Donburi is a traditional Japanese dish, that always consists of a big bowl of white rice that can have all sorts of amazingly delicious toppings. In order to create such a dish, you need fresh ingredients, a bit of creativity and an eye for how to make the toppings look good. The spectrum of the toppings is only limited by the imaginatory strength of the chef. Throughout the centuries a few Donburis turned out to be extra popular and belong now to the “classics” of Japanese bowl dishes. Those traditional combinations are f. ex. Oyakodon or Gyudon. The naming of Donburi dishes is rather straightforward. The first part of the name describes the topping and is added with a “don” at the end. This suffix implies that the dish is served in a big bowl with white rice.
The modern take on Donburi originated in Hawaii and is called “Poké Bowl”. It follows the same principle as the Japanese original, but usually the topics are different. Here we find more a combination of toppings such as fresh vegetables & salad, nuts & seeds, fruits and raw fish or tofu. Btw, the name “Doburi” is used for the dish and for only the bowl a like.
We want to introduce you to 9 delicious Donburi dishes today:
Tekkadon is a bowl of rice that is served with raw marinated tuna sashimi (Maguro-sashimi) on top. The difference between this don and most others (except for Kaisendon and Ikuradon) is that it is served cold in order to support the fine taste of the sashimi. Raw tuna bowls are said to be especially delicious on the famous fish market in Tokyo (Toyosu, formerly Tsukiji) or on the most northern Japanese island of Hokkaido.
This bowl is rather simple to create, as long as you get your hands on some good quality tuna sashimi. In Japanese or Korean supermarkets the fish is usually labeled as “can be eaten raw / sashimi”. If you are not sure, whether the sold fish has the right quality to be eaten raw (or if the labeling has only Japanese / Korean and you can’t read it), it’s better to ask the staff. In my experience the staff is usually friendly and ready to help you out.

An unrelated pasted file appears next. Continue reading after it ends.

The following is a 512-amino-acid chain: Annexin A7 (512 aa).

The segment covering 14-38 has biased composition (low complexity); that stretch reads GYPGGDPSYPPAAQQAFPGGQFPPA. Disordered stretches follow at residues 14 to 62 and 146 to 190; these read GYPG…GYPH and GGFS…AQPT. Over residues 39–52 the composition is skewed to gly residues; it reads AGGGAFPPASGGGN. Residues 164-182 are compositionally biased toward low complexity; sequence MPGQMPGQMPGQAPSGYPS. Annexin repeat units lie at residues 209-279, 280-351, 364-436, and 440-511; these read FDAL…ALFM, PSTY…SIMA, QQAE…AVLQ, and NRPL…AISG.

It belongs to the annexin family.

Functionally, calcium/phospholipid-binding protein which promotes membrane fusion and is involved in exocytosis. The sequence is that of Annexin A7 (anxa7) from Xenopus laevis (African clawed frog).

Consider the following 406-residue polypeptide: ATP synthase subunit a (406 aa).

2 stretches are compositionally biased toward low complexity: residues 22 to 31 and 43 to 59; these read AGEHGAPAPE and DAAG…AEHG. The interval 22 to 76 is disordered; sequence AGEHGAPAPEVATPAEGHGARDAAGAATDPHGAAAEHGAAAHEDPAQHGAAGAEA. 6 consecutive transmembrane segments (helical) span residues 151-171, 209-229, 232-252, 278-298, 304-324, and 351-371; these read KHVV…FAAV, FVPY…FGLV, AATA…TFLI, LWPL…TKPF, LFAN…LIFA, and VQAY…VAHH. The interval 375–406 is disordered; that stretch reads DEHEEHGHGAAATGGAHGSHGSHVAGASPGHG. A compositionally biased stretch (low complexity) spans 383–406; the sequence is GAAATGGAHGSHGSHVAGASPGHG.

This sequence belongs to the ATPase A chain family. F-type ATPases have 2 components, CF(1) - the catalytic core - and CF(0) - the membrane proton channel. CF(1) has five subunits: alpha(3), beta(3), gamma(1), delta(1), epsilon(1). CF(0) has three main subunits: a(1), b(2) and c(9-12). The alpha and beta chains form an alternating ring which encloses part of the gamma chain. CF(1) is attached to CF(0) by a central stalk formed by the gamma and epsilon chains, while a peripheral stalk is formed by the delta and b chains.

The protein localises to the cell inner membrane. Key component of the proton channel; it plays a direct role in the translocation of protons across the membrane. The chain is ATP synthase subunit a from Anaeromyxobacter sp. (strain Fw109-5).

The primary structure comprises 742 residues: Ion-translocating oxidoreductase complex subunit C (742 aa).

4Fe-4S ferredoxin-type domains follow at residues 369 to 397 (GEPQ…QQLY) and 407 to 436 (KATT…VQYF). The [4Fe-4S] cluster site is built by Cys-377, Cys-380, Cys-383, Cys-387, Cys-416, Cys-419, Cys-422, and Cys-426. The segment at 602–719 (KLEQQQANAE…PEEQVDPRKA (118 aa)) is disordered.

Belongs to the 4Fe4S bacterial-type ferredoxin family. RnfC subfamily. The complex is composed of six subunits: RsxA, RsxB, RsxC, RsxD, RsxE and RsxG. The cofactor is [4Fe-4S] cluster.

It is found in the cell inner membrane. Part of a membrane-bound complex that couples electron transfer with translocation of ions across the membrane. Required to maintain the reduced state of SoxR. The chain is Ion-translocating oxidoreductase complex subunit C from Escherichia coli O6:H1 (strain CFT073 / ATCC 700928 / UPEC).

2. Unadon (with Unagi)
Grilled Unagi (eel) is a speciality of the Japanese cuisine. The combination of warm rice with the Unagi and it’s sweet caramelized and savoury sauce is just amazing. Everyone who goes to Japan should definitely give it a try! The pro-hint is to sprinkle some Sansho (Japanese pepper) over there Unadon. By doing so you add a nice lemony-fresh twist to the dish.
A lot of Japanese would take a long car ride of more than an hour only to get some great quality Unadon in a restaurant with a good reputation. There they do as everyone does, standing in the queue. Because as everyone knows: Where there is a long line, the food will be worth the waiting! In Japan Unadon is a summer dish that is often eaten at the “Ushi no Hi”. Unagi is said to be vitalizing and to energize the drained bodies due to the intense summer heat.
In Germany / Europe it is much harder to find a good Unadon in a restaurant, so you need to do it yourself. In most Japanese supermarkets they sell Unagi that is pre grilled and only needs some reheating. Then you place it on a bowl of white (sticky) rice and enjoy it. Well, it is not as good as the fresh one in Japan of course, but it is still pretty good.
3. Kaisendon (Poké Bowl Style)
In comparison to the Tekkadon, Kaisendon includes several different kinds of sashimi (raw fish) such as tuna, salmon and herring. In Japanese high-class gourmet restaurants those Kaisendons can also feature scallop-sashimi or raw sweet shrimps.
As described in the beginning there is a modern version of Donburi, the Poké Bowl. In this variation, we also find Edamame, Tamago-yaki (jap. omelett), nuts, seeds and fruits that are rather atypical for regular Donburis. Many restaurants that are specialized on Poké Bowls let the customer choose and combine the toppings they like. But for those, who have difficulties to find good combinations on their own, they usually provide also a menu with different per-choosen toppings.
4. Tendon (with Tempura)